With schools closing down and workplaces going online, many of us are finding ourselves in uncharted territory. It’s not just that we have to work from home, but we have to do it with our kids running around the house. The fact is you’re going to be more distracted working from home over the next few weeks when the whole family is home with you. But there are best practices to help you stay focused without ruining your relationships with your spouse and children.
- Get privacy. If you have a separate office in your house, use it and close the door. If you don’t, create a temporary office in a separate room where you can close the door and have quiet. It may mean taking over the dining room table or bedroom during the day and cleaning up your work materials at the close of the day. Privacy is not only for you, it’s for your colleagues and clients, and it will help the kids adjust better too.
- Set boundaries. No doubt kids will see being at home with you as an opportunity to spend more time with you (unless you have teens or college age kids, which may require creating more space). It will be up to you to set the boundaries early on and stay disciplined. They will likely try every trick in the book to get your attention at first, but if you stick to a routine, they will adjust.
- Personalize your plan. You know what works best for you and your family. If you need to take a lot of breaks to check on the kids or to maintain your own sanity, do it. Set your plan to work for 1 hour then take 10 minutes off to socialize, get coffee, stretch your legs, or whatever you need. But set a timer and get back to work. If you know that saying good-bye to your kids will trigger a huge separation issue, plan to see them only at lunchtime and the end of the day. If you need to trade off childcare responsibilities, figure out a plan that works for you and your partner. It may take a few tries to get it right.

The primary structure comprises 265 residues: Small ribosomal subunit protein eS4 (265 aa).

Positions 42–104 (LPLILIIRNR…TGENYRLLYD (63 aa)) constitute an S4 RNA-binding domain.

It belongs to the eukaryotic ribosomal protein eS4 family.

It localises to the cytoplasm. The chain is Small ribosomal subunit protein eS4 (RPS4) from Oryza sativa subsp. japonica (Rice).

- Be flexible and forgiving. Adjusting to working from home takes time and experimenting. Be patient with yourself, with your colleagues, and with your family. Plan ahead for mitigating and resolving frustrations. That may include creating “safe words” to use with your family or boss to compassionately tell them to back off. Humor can be of use for this. For example, if you choose a safety phrase of “purple dinosaur,” you could say to your 5-year-old that you need to meet with a purple dinosaur to mean that you need to step out of the room and calm down. Respect them when they say it too. With your boss, it could simply be, “I need to take a quick personal break and I’ll call you right back.”
The last word for this time of the Coronavirus crisis is that it is only temporary. You can set up routines that won’t last forever, like giving your kids more screen time or shifting your work to the evenings or playing tag in the yard at lunchtime or calling your coworkers just to chat. We’re all on edge with the ambiguity of the illness and the effects of cabin fever. Treat yourself and others with compassion during this period of time. Think about how you will want to look back on it.